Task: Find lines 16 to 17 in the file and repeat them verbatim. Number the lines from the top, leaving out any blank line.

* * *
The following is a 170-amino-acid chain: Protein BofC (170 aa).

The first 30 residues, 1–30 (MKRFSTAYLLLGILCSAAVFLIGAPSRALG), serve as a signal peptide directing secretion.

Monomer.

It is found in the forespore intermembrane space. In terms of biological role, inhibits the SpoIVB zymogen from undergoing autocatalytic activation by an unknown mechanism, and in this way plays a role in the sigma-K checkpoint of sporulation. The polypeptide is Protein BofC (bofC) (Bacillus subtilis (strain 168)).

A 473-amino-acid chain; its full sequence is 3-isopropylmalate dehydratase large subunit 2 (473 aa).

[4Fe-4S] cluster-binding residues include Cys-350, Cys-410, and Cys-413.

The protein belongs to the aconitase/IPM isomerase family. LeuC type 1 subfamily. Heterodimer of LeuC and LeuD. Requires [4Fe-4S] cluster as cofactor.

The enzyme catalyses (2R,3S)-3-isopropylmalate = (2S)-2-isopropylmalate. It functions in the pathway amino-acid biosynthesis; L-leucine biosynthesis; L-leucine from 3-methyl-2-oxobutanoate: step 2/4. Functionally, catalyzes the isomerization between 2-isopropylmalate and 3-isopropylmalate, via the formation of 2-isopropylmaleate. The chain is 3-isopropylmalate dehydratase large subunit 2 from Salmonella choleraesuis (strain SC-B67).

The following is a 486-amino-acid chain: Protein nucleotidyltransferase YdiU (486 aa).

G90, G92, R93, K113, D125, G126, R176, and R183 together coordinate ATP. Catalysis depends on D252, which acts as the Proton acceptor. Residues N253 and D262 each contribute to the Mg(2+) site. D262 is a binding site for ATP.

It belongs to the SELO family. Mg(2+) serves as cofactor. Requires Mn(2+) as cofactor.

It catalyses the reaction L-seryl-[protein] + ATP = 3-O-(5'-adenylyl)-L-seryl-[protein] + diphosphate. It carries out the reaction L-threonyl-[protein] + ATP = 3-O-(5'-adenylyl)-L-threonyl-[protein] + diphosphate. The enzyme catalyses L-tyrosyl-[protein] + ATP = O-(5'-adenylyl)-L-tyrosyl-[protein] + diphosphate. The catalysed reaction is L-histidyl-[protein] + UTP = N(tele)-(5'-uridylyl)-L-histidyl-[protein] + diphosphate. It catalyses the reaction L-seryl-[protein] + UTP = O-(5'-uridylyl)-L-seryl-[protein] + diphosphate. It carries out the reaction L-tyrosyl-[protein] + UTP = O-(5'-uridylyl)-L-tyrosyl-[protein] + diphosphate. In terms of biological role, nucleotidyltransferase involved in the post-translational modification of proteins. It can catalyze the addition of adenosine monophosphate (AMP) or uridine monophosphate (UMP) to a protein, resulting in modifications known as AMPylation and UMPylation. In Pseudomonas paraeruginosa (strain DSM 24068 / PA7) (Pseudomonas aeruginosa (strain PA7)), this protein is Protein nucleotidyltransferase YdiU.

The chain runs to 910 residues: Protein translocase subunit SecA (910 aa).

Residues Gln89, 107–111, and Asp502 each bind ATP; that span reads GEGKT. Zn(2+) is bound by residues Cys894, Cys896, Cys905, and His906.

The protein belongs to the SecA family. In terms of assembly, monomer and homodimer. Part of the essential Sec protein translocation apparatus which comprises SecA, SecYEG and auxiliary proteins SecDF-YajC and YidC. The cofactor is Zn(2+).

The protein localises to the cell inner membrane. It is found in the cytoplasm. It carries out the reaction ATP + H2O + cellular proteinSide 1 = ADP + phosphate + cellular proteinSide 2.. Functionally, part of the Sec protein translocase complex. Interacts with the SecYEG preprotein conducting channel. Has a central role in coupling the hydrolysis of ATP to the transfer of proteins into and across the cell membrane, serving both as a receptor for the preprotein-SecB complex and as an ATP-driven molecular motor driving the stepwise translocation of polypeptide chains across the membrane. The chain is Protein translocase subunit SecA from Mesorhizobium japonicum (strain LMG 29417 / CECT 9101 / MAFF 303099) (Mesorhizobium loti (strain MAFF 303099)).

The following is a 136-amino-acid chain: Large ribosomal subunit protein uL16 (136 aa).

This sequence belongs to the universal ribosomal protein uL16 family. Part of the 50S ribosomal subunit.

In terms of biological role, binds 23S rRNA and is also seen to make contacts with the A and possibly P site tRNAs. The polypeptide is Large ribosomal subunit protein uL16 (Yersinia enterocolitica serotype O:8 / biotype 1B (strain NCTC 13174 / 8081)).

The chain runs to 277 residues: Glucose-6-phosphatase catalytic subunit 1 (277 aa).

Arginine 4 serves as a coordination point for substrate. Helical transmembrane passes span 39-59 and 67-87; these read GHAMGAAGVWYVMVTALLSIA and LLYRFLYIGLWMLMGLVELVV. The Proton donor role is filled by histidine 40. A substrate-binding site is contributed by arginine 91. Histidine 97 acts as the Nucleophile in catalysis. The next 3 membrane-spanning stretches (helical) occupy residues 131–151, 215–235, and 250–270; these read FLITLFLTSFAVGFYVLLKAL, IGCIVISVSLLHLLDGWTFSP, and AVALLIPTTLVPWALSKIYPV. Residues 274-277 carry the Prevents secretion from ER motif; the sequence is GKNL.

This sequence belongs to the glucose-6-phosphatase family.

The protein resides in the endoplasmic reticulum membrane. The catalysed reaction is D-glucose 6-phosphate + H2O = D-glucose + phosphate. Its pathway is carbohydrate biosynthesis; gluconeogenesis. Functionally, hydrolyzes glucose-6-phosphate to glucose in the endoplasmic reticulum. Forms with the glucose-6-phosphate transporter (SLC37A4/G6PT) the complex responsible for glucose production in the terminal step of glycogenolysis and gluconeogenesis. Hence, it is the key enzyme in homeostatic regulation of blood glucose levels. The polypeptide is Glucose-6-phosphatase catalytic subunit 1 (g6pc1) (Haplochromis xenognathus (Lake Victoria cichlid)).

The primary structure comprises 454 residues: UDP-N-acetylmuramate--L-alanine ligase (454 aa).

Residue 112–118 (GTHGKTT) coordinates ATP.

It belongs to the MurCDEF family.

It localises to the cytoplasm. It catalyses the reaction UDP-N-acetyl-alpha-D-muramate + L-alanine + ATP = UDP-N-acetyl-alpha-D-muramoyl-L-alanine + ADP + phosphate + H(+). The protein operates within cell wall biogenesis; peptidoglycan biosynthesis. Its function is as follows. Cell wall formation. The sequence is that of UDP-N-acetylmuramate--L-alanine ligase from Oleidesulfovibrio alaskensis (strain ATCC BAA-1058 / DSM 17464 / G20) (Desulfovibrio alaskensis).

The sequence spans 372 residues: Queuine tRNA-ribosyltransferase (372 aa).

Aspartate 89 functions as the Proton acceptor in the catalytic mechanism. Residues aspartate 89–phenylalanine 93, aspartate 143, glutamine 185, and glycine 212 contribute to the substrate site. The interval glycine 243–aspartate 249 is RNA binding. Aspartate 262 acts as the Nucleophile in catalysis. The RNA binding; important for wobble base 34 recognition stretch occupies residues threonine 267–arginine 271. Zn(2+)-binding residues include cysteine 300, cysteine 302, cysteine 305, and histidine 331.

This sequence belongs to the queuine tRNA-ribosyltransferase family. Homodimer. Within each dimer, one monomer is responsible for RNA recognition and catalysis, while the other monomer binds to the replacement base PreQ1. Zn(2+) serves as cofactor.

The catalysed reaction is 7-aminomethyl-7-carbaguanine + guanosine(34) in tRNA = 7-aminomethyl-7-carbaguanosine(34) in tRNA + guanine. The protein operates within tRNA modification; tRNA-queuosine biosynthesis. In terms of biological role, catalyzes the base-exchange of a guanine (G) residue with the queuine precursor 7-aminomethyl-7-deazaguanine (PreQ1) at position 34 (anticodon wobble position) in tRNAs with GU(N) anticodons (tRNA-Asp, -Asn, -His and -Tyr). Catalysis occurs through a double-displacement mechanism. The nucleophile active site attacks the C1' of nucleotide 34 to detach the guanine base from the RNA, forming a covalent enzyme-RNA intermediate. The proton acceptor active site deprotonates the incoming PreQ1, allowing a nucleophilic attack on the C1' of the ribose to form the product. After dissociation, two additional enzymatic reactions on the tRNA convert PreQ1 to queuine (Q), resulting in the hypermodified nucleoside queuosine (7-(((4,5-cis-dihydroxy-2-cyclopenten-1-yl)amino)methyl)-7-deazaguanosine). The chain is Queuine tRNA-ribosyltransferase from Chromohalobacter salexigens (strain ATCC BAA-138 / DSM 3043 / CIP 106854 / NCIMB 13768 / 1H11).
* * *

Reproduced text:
The protein localises to the cell inner membrane. It is found in the cytoplasm. It carries out the reaction ATP + H2O + cellular proteinSide 1 = ADP + phosphate + cellular proteinSide 2.. Functionally, part of the Sec protein translocase complex. Interacts with the SecYEG preprotein conducting channel. Has a central role in coupling the hydrolysis of ATP to the transfer of proteins into and across the cell membrane, serving both as a receptor for the preprotein-SecB complex and as an ATP-driven molecular motor driving the stepwise translocation of polypeptide chains across the membrane. The chain is Protein translocase subunit SecA from Mesorhizobium japonicum (strain LMG 29417 / CECT 9101 / MAFF 303099) (Mesorhizobium loti (strain MAFF 303099)).

The following is a 136-amino-acid chain: Large ribosomal subunit protein uL16 (136 aa).